Navajo nation, epa question plan to open land near great sand dunes for oil, gas drilling – find local recreational weed medical dispensaries near me types of electricity pdf


Gov. John Hickenlooper said he takes the concerns seriously. And state lawmakers are fighting the sale and asking for Colorado’s congressional leaders for help. Public land conservation groups including Conservation Colorado, the Sierra Club and the National Parks Conservation Association also strongly object.

But BLM officials were pressing ahead on an anonymously submitted proposal that eventually could bring industrial trucks and drilling rigs onto 18,000 acres of wildlife habitat in the Huerfano River Basin above the Wet Mountain and San Luis valleys. This reflects efforts by the Trump administration’s Interior Secretary Ryan Zinke to accelerate development of fossil fuels on public lands, at a time when U.S. oil and gas exports are increasing.

The leases would give access to fossil fuels under land within a mile of the Great Sand Dunes National Park and Preserve . This would happen on land that energy company owners Crystal and David Watts, of Texas, bought last year from shampoo magnate Tom Redmond, where the Wattses told Huerfano County commissioners they will develop an elk hunting ranch, government records show. Just to the north, the Navajo Nation owns more than 26-square-miles, purchased last year from Redmond and another rancher, reclaiming Navajo ancestral land in Colorado.

“We feel the local communities wouldn’t want to be impacted by any possible detrimental drilling or production,” Navajo Nation President Begaye said in an email. “This land is sacred and the Navajo Nation will always protect the beauty and sacredness of the land.”

The BLM has not issued a required formal notice that the agency is selling off access to underground minerals and officials would not say who proposed the leasing. But agency spokesman Steven Hall confirmed the proposed lease sale, and documents obtained by the Denver Post show BLM staffers have been reviewing the matter since last year.

In April, Denver-based EPA officials sent a letter to the BLM addressing the agency’s initial environmental assessment. The BLM must make sure to inform Navajo Nation officials, the letter said. Navajo people regard 14,344-foot Tsisnaasjini, or White Shell Mountain (also known as Blanca Peak), and Big Sheep Obsidian Mountain (also known as Mount Hesperus), as sacred, the EPA noted.

BLM officials also must assess air quality impact in the area, which the National Park Service characterizes as sensitive, the letter said. Industrial spills could contaminate Huerfano basin groundwater, it said, recommending a study. And the EPA suggested considering whether a lease sale should be delayed until BLM officials complete an update of their 33-year-old land-use plan for the area.

Hickenlooper has declined to intervene, in contrast to governors, including Utah’s Gary Hebert, who have blocked BLM efforts to open pristine terrain for drilling and development. Colorado Parks and Wildlife officials submitted comments to the BLM noting elk and other species live in the area but did not oppose opening the area to development.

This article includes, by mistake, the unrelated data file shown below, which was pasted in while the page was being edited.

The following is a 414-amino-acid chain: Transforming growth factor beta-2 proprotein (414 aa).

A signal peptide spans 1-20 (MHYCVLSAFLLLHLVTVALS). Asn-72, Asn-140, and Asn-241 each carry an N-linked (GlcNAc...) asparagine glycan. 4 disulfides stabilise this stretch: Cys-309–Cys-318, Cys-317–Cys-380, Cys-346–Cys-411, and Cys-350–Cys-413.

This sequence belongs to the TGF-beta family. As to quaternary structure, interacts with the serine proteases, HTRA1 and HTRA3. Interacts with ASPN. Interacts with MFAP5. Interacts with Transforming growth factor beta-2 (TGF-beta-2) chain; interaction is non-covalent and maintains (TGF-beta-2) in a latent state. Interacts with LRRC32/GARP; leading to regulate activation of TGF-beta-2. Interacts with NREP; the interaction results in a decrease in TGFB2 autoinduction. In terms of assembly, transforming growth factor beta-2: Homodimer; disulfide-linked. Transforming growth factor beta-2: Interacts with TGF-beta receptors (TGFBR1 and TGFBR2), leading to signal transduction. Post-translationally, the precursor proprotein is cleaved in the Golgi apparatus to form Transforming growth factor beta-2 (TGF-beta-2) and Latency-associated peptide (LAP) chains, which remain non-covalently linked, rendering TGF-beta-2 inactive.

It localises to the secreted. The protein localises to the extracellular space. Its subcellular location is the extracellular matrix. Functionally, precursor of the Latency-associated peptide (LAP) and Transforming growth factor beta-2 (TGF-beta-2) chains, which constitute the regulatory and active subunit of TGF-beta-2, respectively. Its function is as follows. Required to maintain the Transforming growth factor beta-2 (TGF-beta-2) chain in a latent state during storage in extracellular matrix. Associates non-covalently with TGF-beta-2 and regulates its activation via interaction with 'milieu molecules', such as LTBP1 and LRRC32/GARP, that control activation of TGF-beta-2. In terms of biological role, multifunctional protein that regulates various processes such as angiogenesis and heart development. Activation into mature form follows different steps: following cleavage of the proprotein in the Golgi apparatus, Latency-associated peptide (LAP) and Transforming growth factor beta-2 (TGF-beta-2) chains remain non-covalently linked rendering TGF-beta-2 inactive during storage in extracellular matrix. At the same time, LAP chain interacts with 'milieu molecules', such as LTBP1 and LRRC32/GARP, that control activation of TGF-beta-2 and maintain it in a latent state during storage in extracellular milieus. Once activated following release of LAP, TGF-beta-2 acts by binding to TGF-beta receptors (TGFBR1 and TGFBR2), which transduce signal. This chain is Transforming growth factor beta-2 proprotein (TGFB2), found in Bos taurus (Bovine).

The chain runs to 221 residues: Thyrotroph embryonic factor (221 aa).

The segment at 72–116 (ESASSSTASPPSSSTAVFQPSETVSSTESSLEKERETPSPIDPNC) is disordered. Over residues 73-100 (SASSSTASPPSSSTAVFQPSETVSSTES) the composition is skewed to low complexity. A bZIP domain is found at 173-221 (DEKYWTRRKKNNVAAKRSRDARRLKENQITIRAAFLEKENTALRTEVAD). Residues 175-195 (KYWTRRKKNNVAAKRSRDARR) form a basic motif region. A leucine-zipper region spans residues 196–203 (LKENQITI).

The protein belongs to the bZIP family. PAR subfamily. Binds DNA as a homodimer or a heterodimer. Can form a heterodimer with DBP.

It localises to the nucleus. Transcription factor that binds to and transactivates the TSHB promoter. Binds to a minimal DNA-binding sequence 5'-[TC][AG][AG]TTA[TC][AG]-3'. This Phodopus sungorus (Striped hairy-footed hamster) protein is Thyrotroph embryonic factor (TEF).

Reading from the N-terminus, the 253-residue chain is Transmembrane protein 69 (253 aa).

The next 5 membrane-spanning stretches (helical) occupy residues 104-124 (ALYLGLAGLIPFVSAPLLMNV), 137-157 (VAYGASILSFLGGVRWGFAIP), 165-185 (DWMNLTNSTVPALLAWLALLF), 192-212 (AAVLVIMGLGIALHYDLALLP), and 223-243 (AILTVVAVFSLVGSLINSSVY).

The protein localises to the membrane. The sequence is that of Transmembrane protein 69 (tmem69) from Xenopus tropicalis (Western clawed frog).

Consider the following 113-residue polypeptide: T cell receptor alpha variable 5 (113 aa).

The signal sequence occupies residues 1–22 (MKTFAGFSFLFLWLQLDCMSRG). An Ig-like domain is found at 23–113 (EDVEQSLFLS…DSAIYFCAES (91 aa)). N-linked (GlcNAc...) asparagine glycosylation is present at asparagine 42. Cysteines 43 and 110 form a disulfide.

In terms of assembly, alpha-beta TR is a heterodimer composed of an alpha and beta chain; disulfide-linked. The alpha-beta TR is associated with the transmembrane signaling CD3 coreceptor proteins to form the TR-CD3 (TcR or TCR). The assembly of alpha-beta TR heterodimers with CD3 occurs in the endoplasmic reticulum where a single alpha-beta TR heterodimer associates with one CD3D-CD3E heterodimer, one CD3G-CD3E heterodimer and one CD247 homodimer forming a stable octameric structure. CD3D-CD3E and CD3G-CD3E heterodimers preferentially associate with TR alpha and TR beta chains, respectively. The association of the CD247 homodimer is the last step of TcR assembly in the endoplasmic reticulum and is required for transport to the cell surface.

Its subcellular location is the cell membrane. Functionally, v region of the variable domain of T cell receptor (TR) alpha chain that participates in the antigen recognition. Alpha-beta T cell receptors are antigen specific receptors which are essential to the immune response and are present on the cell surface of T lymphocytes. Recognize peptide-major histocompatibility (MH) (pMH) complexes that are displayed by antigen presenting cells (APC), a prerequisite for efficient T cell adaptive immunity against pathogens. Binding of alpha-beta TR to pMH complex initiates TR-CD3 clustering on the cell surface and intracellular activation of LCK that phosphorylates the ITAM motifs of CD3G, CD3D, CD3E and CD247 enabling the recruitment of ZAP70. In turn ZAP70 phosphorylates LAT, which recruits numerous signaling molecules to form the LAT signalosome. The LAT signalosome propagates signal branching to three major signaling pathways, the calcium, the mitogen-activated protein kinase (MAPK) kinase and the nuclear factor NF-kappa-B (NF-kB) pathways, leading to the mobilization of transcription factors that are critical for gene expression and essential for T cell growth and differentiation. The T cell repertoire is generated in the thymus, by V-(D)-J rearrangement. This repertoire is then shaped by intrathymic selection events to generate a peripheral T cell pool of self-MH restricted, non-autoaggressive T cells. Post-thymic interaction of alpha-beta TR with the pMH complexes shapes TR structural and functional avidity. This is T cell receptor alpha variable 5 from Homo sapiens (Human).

However, state natural resources officials “agree with the EPA’s view that the BLM should take a close look at the current Resource Management Plan and consider carefully how the agency can apply best management practices, mitigation measures and stipulations to minimize impacts to land, air and water resources,” state spokesman Todd Hartman said in an emailed response to queries.

“We’re definitely contemplating all options to make sure the Trump Administration does not move forward on this,” said state Sen. Leroy Garcia, D-Pueblo, the House minority leader. A letter he and 15 legislators sent to BLM officials warned drilling in the area “would be an economic disaster for local economies that rely on tourism driven by Southern Colorado’s natural beauty” and appealed to “a moral responsibility to preserve our public lands.”

“This is a spectacular, still-wild part of Colorado and this lease sale threatens to industrialize it, to convert it into a fracking zone,” Center For Biological Diversity campaigner Taylor McKinnon said. “The watersheds on the east side of the Sangre de Cristo Mountains are important for wildlife and for the Arkansas River.”

Great Sand Dunes National Park and Preserve natural resources chief Fred Bunch sent a letter to BLM officials raising concerns that oil and gas development would affect air quality, dark night skies, natural quiet and opportunities for people find solitude. Park officials also are concerned about impacts on the natural condition of the park, the spread of invasive non-native plants, and harm to migratory birds and a high-elevation species of dwarfed short-horned lizard, that letter said.

Park officials have been working with the U.S. Forest Service for years to control the spread of a white pine blister rust fungus that infects limber and bristlecone pines near the area that could be opened to development. Oil and gas operations would overlap work that entails trimming infected trees and collecting seeds from resistant trees.

National Parks Conservation Association programs manager Nicholas Lund said BLM officials have been shortening periods for public comment on lease sales. “We are calling on Colorado’s governor to defer this process. He can recommend that,” Lund said. “This is land adjacent to a national park and wilderness. It is a really high-value area.”